So this is a new one. Perhaps you have heard of author JT LeRoy? A few years back he released a novel and a short story collection based on his experiences growing up in foster care and as a transgendered truck-stop prostitute. The books created a bit of a sensation upon their release and the rights were bought up by film production companies.

Now, JT LeRoy doesn't exist. It's a pseudonym created by a woman named Laura Albert. So one of the production companies who bought the rights to her book Sarah sued her their money back, and won [appealing, obviously].

But what the film company was mad about was that the author didn't exist in real life. But does that matter, when the book they paid for was a work of fiction, and never purported otherwise? Slate says no.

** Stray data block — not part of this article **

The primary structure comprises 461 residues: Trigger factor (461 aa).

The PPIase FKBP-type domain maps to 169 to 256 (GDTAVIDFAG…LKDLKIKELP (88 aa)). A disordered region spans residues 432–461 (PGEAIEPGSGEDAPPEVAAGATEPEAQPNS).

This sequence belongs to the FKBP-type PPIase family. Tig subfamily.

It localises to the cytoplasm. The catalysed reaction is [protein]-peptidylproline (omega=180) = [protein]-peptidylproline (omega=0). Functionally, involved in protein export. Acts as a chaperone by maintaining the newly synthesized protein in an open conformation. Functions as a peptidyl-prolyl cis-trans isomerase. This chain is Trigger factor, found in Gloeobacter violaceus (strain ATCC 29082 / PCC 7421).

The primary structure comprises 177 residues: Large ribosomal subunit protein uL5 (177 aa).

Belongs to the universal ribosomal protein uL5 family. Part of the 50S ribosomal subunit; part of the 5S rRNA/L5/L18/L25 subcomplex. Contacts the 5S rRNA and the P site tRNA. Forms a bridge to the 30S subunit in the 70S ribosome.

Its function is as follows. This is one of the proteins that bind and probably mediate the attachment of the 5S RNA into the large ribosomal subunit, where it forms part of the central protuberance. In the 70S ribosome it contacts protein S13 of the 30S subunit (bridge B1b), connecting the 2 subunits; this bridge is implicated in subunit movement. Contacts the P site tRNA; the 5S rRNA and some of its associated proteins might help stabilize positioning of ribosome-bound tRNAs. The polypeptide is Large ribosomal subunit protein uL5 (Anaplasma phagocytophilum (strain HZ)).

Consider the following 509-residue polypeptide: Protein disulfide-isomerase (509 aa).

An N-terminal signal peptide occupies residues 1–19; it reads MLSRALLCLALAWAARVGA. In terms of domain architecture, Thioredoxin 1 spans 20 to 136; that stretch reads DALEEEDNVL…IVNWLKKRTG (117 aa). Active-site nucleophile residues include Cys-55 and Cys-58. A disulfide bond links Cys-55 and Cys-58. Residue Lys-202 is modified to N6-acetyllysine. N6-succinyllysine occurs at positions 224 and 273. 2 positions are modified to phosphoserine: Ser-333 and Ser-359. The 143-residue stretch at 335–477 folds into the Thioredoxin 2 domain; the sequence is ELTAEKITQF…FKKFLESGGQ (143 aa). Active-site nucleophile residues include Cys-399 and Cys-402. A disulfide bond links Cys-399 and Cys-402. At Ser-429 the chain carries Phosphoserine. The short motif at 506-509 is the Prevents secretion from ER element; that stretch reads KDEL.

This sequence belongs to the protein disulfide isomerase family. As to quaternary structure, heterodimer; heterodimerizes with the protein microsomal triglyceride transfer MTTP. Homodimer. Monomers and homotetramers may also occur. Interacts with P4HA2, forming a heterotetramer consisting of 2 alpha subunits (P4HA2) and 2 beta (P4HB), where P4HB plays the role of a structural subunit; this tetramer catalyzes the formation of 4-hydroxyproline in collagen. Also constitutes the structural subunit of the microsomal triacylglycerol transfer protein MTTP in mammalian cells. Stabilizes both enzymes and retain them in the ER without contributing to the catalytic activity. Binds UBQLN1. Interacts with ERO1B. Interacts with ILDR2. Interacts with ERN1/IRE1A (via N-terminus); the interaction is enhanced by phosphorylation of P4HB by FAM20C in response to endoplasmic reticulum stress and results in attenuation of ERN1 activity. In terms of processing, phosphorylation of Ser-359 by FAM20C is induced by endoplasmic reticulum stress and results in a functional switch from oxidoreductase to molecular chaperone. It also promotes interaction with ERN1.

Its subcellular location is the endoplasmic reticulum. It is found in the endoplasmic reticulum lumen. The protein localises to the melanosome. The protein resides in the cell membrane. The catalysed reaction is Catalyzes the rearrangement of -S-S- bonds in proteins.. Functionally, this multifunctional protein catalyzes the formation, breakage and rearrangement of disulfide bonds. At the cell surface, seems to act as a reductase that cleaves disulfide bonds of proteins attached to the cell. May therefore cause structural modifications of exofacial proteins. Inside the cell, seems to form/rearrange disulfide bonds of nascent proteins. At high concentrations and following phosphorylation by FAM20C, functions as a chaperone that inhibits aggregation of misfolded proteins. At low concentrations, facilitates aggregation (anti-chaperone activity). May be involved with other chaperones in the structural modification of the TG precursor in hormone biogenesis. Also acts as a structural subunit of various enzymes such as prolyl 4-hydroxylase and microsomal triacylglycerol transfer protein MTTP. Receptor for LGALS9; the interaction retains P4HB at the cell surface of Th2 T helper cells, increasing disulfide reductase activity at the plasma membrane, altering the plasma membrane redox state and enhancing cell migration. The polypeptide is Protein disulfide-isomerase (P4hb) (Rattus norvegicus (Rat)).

Briefly
A number of valid reasons to tweak your Facebook privacy settings.

MSNBC news anchor refuses to lead with Paris Hilton. Hats off.

It looks like the worst Photoshop ever, but it's actually...a zorse.

So, your son gets raped by the nanny, and the nanny gets 45 years in jail. All good. Yet I'm still confused why you would tell the judge, "He's got game. It's what you'd expect from a seasoned, world-class child molester." Bizarrrrrre.

Tuesday, June 26, 2007

No Words

Been trying to wrap my head around this one all day, Windsor, and it still makes no sense. An hour before RAW started I caught wind of Chris Benoit's passing, when I saw that his wife and son were also dead, I think part of me knew things would turn out bad, just not this bad.

But I settled in to watch the three tribute regardless, with highlights from his career and thoughts from some of the wrestlers, ending with his win at Wrestlemania XX, standing with Eddie Guerrero, holding his title belt high.